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Tennessee drops wind storage tests

A Chicago-based energy and transmission developer, Invenergy, won the bid to expand Tennessee Valley Authority's (TVA) Buffalo Mountain wind plant. The 27 MW project, using 18, 1.5 MW wind turbines, will sit alongside three Vestas V47 660 kW turbines already in place on the site of an abandoned strip mine near Oliver Springs, Tennessee. EnXco installed the original turbines in September 2000 (Windpower Monthly, October 2000).

Invenergy signed a 20-year power purchase agreement with TVA in January and will begin construction in the spring, with completion before the end of this year. TVA will use the output to fill orders for its successful Green Power Switch program that offers renewable energy, including wind, solar and landfill gas generation, to customers (Windpower Monthly, June 2001).

The principals of Invenergy consist of much of the management team from SkyGen Energy, which was sold to Calpine Corp in Oct. 2000. They formed Invenergy in July 2001. According to vice-president Enio Ricci, the company has close to 1000 MW of wind projects on the drawing board spread across the United States.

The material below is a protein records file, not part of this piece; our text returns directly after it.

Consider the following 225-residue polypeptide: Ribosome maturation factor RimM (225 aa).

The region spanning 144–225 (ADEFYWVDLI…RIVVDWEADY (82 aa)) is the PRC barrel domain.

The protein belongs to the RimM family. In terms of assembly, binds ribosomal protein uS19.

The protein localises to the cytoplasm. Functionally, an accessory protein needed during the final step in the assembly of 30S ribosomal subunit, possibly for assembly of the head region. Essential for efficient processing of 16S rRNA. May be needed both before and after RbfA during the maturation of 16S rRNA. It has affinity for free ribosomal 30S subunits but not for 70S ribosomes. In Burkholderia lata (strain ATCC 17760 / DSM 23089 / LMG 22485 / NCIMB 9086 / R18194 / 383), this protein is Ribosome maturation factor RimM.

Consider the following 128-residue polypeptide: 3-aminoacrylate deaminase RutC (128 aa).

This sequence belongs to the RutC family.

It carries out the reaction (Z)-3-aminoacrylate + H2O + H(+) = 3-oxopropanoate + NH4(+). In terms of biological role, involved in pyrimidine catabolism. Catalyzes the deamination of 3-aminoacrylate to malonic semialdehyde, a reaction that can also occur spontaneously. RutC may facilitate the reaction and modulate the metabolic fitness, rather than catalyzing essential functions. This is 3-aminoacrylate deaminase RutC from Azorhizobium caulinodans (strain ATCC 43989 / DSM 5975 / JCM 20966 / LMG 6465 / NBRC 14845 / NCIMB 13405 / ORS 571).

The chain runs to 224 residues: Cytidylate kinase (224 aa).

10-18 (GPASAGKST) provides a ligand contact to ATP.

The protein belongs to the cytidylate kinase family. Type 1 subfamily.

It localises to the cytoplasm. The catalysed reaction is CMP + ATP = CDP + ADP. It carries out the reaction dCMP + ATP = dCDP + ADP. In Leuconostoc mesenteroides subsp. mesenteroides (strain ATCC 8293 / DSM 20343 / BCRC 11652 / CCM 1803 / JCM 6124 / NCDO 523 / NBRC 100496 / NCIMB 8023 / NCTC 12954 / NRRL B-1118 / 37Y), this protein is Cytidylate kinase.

TVA, a federal power generation and marketing agency that serves much of the southeastern US, released a solicitation in August 2001 for two other sites, asking for 20-25 MW of wind energy by October 2003 followed by 20-30 MW more by October 2004, but the sites "didn't work out," says TVA's Gil Francis. The agency released a second solicitation in June 2002, which Invenergy LLC won.

TVA had considered testing an energy storage system near Buffalo Mountain, but instead decided instead to install and test the facility at a lignite power plant near the Columbus Air Force Base in Alabama.

Francis says TVA included plans for the storage system in the project's environmental impact statement to prepare for a potential installation. The facility would have stored energy produced by wind for peak use when the wind does not blow, he says. At the Columbus plant, on the other hand, the system will store energy generated during off-peak hours to sell during on-peak hours. Regenesys Technologies, which developed the energy storage technology, is a wholly owned subsidiary of major British utility Innogy, which in turn is owned by Germany's RWE. It has previously said it sees great potential for using Regenesys in tandem with wind power installations.

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